By Amadu Ibrahim Mansaray
Port Loko, SIERRA LEONE – The National Council of Head Teachers (NACHOT) for Port Loko District and the Sierra Leone Teachers Union (SLTU) are calling on the Sierra Leonean government to release the remaining 30% of the promised salary increment as a lump sum, given the prevailing economic challenges in the country.
Speaking with Awoko Newspaper on the occasion of World Teachers Day at the Ministry of Basic and Senior Secondary School Education (MBSSE) grounds in Port Loko City, Mr. Ibrahim Koroma, Chairman of NACHOT, emphasized the importance of the government’s commitment to their request.
He pointed out that “the current salaries, when compared to the cost of living, are inadequate. If you receive a take-home pay of NLe1,300 or NLe1,500 and a bag of rice costs NLe800 or more, you must think about how to arrange for food. With just NLe50 remaining, it’s not enough to cover daily meals. The government had promised the SLTU a 45% salary increment to be implemented over three years. They have already paid the first 15%, but I recommend that the remaining 30% be paid in a lump sum. This would help us cope with the current economic challenges,” stressed the Chairman.
Mr. Athor Basco Kamara, Senior Assistant Secretary from SLTU headquarters, echoed these sentiments when speaking to Awoko about the significance of their celebration and the steps taken to address teachers’ challenges in the country. He discussed the union’s efforts in negotiating with the government.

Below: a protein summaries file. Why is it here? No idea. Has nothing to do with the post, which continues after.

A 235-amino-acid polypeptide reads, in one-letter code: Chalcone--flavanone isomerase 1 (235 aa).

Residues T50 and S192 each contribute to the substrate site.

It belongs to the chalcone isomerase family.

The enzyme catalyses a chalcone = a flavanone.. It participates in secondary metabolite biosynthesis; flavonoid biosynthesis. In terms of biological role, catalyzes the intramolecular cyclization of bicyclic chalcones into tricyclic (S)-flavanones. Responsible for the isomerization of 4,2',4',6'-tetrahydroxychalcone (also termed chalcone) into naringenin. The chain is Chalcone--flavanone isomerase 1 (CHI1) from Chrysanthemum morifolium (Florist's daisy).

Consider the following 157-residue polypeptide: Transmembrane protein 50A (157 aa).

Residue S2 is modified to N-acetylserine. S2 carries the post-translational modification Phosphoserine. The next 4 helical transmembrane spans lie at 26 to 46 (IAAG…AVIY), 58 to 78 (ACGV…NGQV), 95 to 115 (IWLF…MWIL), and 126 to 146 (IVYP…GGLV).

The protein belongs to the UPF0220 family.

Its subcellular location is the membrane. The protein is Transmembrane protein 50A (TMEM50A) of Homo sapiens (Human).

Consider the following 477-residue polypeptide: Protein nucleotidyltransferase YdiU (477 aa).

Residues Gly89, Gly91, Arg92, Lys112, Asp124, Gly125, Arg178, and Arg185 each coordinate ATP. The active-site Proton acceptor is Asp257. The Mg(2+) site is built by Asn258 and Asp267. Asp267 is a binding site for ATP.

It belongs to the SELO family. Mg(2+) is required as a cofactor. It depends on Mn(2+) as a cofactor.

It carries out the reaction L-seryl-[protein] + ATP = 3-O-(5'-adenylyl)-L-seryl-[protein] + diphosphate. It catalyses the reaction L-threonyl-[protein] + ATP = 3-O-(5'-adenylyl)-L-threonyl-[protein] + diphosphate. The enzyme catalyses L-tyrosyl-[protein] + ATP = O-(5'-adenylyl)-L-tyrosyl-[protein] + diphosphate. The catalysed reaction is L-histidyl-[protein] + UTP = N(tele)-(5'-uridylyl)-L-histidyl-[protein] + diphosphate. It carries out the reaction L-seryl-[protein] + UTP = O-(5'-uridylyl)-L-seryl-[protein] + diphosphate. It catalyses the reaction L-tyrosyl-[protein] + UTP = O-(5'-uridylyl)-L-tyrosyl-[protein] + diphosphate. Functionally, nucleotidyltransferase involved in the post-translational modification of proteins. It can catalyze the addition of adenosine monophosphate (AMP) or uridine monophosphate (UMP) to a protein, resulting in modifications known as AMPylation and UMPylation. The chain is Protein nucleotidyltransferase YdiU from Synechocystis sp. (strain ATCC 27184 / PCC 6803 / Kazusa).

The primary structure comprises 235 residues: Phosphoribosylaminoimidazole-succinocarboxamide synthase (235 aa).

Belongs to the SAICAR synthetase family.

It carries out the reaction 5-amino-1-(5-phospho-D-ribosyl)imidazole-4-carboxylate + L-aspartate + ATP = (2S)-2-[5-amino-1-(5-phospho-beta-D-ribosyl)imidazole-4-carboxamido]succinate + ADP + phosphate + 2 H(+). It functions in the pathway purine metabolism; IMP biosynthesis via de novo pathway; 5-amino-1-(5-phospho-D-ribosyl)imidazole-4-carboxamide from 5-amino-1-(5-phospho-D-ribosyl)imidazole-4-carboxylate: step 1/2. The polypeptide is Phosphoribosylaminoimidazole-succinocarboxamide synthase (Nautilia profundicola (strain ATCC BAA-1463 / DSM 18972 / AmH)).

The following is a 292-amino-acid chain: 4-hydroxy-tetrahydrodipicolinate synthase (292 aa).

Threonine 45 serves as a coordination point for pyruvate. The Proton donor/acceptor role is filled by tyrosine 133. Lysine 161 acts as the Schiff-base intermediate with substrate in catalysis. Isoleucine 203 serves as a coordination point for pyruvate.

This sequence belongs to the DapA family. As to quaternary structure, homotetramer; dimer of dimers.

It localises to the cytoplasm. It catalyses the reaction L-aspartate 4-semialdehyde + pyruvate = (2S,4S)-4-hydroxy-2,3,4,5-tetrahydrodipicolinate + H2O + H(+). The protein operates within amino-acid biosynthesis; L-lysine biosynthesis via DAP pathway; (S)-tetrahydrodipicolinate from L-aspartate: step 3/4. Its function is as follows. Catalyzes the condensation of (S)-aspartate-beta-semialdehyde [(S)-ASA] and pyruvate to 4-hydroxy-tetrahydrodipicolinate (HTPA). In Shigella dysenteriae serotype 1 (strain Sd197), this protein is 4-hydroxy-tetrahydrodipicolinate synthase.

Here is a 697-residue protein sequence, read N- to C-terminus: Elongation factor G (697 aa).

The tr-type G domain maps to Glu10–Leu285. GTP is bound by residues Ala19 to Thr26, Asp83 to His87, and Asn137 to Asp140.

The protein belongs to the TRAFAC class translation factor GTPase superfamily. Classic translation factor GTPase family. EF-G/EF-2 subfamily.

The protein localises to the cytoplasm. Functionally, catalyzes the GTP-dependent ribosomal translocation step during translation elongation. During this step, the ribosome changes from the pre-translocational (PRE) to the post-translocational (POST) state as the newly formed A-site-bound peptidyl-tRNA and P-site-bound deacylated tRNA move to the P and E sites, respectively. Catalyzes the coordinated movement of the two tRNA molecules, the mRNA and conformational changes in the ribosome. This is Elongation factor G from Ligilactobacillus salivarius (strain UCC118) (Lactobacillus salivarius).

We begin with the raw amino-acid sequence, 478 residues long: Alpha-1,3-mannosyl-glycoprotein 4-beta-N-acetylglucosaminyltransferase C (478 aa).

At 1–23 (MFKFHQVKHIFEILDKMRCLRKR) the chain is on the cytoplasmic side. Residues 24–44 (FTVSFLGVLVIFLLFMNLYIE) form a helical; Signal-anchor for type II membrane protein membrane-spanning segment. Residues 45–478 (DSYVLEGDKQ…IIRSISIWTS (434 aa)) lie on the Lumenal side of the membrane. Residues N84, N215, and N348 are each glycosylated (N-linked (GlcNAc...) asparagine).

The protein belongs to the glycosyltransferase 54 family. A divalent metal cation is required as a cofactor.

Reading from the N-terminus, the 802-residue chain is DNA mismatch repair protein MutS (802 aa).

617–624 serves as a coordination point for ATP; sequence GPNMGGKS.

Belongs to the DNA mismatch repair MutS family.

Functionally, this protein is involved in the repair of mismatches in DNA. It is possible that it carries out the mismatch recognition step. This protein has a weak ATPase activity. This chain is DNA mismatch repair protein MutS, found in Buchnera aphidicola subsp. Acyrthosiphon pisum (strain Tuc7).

Mr. Kamara underlined that World Teachers Day serves as a catalyst to draw the government’s attention to the welfare and working conditions of teachers.
“Education is the yardstick of development. We are calling on the government to adequately motivate teachers to enhance efficiency and effectiveness in the classroom. We have no option but to advocate for improved conditions of service for our teachers. The economic situation is deteriorating, and teachers are bearing the brunt of it. Schools are instructing teachers not to collect money from students, not to hold extra classes, and so on. If teachers are not well-compensated, it becomes a hindrance. Teachers need to cover transport expenses and provide for their families. The government must address this and ensure teachers are well remunerated,” he declared.
Mr. Kamara emphasized that the increased enrolment of pupils in schools means more work for teachers. If one teacher is tasked with managing a class of 50, 60, or even 70 students, it places a significant burden on the teacher. He underscored the need for corresponding salary adjustments, stating, “When teachers have more responsibilities, they should receive fair compensation for their increased workload.” AIM/6/10/2023